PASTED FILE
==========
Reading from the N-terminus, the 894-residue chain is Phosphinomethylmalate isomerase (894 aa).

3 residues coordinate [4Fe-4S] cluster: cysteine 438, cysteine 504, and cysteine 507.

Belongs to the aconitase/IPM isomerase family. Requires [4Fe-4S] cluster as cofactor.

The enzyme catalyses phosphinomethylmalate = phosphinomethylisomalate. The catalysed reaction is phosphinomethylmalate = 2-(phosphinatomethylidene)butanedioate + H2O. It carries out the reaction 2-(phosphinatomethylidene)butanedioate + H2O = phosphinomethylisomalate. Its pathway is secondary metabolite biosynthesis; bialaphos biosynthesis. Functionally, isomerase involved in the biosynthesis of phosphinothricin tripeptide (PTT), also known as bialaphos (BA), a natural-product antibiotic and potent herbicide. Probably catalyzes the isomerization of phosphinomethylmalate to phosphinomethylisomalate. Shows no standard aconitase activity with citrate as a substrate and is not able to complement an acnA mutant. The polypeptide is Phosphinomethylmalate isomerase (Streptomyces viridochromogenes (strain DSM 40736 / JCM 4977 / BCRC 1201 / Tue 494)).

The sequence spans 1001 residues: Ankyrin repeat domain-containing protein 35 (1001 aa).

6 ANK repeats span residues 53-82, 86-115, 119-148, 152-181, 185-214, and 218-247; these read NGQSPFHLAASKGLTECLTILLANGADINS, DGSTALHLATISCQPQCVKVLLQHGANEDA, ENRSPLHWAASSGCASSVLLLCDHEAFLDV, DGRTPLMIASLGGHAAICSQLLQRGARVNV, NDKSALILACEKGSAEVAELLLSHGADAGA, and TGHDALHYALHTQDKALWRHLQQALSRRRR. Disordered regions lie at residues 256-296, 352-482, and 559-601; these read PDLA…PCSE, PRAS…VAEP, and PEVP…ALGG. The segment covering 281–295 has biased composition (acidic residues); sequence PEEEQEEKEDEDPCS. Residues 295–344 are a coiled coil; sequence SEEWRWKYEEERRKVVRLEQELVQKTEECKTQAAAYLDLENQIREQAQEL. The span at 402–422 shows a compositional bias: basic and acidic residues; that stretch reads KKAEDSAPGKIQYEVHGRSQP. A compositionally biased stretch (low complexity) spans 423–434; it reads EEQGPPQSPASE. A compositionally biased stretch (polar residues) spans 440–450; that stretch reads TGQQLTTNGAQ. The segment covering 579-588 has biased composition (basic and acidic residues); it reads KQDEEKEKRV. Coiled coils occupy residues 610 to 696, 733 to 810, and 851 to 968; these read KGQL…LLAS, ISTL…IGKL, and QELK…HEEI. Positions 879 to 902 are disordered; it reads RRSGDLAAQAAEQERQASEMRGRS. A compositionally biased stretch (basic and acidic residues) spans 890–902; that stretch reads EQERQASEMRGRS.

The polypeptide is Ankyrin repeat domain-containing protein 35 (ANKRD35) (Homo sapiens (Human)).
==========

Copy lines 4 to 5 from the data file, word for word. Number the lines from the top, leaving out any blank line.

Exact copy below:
The enzyme catalyses phosphinomethylmalate = phosphinomethylisomalate. The catalysed reaction is phosphinomethylmalate = 2-(phosphinatomethylidene)butanedioate + H2O. It carries out the reaction 2-(phosphinatomethylidene)butanedioate + H2O = phosphinomethylisomalate. Its pathway is secondary metabolite biosynthesis; bialaphos biosynthesis. Functionally, isomerase involved in the biosynthesis of phosphinothricin tripeptide (PTT), also known as bialaphos (BA), a natural-product antibiotic and potent herbicide. Probably catalyzes the isomerization of phosphinomethylmalate to phosphinomethylisomalate. Shows no standard aconitase activity with citrate as a substrate and is not able to complement an acnA mutant. The polypeptide is Phosphinomethylmalate isomerase (Streptomyces viridochromogenes (strain DSM 40736 / JCM 4977 / BCRC 1201 / Tue 494)).

The sequence spans 1001 residues: Ankyrin repeat domain-containing protein 35 (1001 aa).